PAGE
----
I don't need (or really want) 45 MPix. Do the smaller pixels really capture more detail, or just noise and diffraction? If they really capture detail, I'll happily accept them. I almost never need more speed. The viewfinder is an interesting question... I would love to get some feedback on the electronic viewfinder of the R5. (Is the R5 still the best choice in that series to move from the 5D Mk4?) Focus is a big one for me--if the R5 does a better job of focussing on the bird or animal's eye, or on that bee or flower when I'm shooting macro; then I will probably go that way. High ISO is very important to me. I frequently shoot handheld inside churches, including down in the crypts. The 5D4 is pretty good at high ISO, but it is a bit noisy. (Really the 5D4 is much better than the 5D2, and light years ahead of anything else I've used, so I'm not complaining!) I probably don't need higher ISO than the 5D4--but less noise at high ISO would be nice.

I am almost always shooting handheld. It's mainly travel photography--castles and churches. But i still get an occasional bird, animal, or macro shot. In theory, I could use my tripod more, but I'm not usually carrying it with me. (Again, a question of weight. My Gitzo GT3541XLS isn't exactly featherweight.) Last weekend, I did shoot a couple of images on my tripod with the 24 TSE Mk2, so it does happen... but nearly as much as when I was shooting landscapes in the Canadian Rockies.

The idea of replacing lenses is not really appealing--until such time as I have to. (I really hope my 300 hangs on a while longer!) There's a big investment in glass, and I certainly can't replace all of it. So if obtaining the true benefit of switching format requires new glass, there's not as much point.

Thanks to all for you opinions!
[url=http://www3.telus.net/avrsvr/]Paul's Website[/url] [url=http://paulsnaturephotos.blogspot.com/]Paul's Blog[/url]
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by Phil Shaw on Tue Apr 09, 2024 3:02 pm
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If you are frequently shooting at high ISO, you should check out DxO PureRAW 4. The noise elimination and detail recovery is truely amazing - better than anything else I've used.
Phil Shaw
Essex, UK
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by Dick Ginkowski on Sat Apr 13, 2024 3:33 pm
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I also haven't been around forever! Good to see you!

If you want to keep your Canon glass you could try for the 6D or 5Div as you mentioned. I have been shooting mirrorless since before it was cool and have never been impressed with Canon's late entry into the foray. My eyes may not be as good as they once were but I notice a bit less sharpness from their mirrorless cameras and lenses. Also, they didn't downsize much.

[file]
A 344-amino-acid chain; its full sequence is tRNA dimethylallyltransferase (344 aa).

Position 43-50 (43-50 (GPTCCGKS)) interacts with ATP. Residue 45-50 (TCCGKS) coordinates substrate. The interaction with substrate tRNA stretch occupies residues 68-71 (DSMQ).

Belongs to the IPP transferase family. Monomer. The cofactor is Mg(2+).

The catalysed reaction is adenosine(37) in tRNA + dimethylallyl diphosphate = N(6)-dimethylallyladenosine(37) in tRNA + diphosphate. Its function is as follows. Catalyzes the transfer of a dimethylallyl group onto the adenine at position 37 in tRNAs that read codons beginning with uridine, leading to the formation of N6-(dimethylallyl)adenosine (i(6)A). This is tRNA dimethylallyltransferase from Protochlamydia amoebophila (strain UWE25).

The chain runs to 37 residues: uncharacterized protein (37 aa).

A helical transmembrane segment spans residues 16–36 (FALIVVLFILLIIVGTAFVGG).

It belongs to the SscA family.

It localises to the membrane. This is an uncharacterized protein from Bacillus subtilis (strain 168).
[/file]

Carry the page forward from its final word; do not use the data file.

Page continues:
I am a Fuji shooter now and have not looked back. Is that an option for you? Also, with Fuji mirrorless, you can use a much more compact (and lighter) tripod. I no longer carry a camera bag as my gear fits in a regular carryon.
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by Carol Clarke on Sun Apr 14, 2024 7:35 am
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Dick Ginkowski wrote: I also haven't been around forever!  Good to see you!

If you want to keep your Canon glass you could try for the 6D or 5Div as you mentioned.  I have been shooting mirrorless since before it was cool and have never been impressed with Canon's late entry into the foray.  My eyes may not be as good as they once were but I notice a bit less sharpness from their mirrorless cameras and lenses.  Also, they didn't downsize much.

I am a Fuji shooter now and have not looked back.  Is that an option for you?  Also, with Fuji mirrorless, you can use a much more compact (and lighter) tripod.  I no longer carry a camera bag as my gear fits in a regular carryon.
Good to know you're still around, Dick!  Best wishes to you.

Carol.
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by Ed Cordes on Sun Apr 14, 2024 4:39 pm
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three years ago I switched to the R5 from 5D4 as soon as the R5 was available.  to me and my shooting style the benefits were huge. 1. a bit lighter 2. being able to see the exposure in the viewfinder is a huge advantage. 3. the animal eye AF is just superb.  I have achieved many shots I would have totally blown without #2 & #3.  The first year or so I used the adapter and found it to be great.  The combined IBIS and lens IS worked fine with AF remaining excellent with the adapter.  Once I decided the R5 was a keeper I started to change lenses to the R series So I would not have to have the extra length and weight of the adapter and recouping as much of my EF investment as possible.  Hope this helps.
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by Karl Egressy on Mon Apr 15, 2024 6:36 am
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Ed Cordes describes the advantage of having a mirrorless camera very eloquently.
You can pick up a used one this time for about sixty percent of the original price as the Mark II is coming out soon.
I have Canon R5 R7 and Nikon Z8. R5 focuses the best among the three I have.
What I don't like about it is that in electronic mode it shoots 20 FPS that I find too many and you don't hear the shutter so you shoot more than you otherwise would. Aside those two minor problems the camera is great.